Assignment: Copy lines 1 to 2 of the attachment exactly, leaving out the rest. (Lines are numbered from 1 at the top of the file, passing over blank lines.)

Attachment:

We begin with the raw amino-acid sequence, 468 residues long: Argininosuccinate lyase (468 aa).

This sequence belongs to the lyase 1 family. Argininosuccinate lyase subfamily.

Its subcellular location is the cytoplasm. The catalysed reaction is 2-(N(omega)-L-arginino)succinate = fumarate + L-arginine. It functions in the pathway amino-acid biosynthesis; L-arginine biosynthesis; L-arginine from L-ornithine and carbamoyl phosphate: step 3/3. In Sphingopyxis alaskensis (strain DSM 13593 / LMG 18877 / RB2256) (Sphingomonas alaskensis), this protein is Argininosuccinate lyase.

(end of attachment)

We begin with the raw amino-acid sequence, 468 residues long: Argininosuccinate lyase (468 aa).

This sequence belongs to the lyase 1 family. Argininosuccinate lyase subfamily.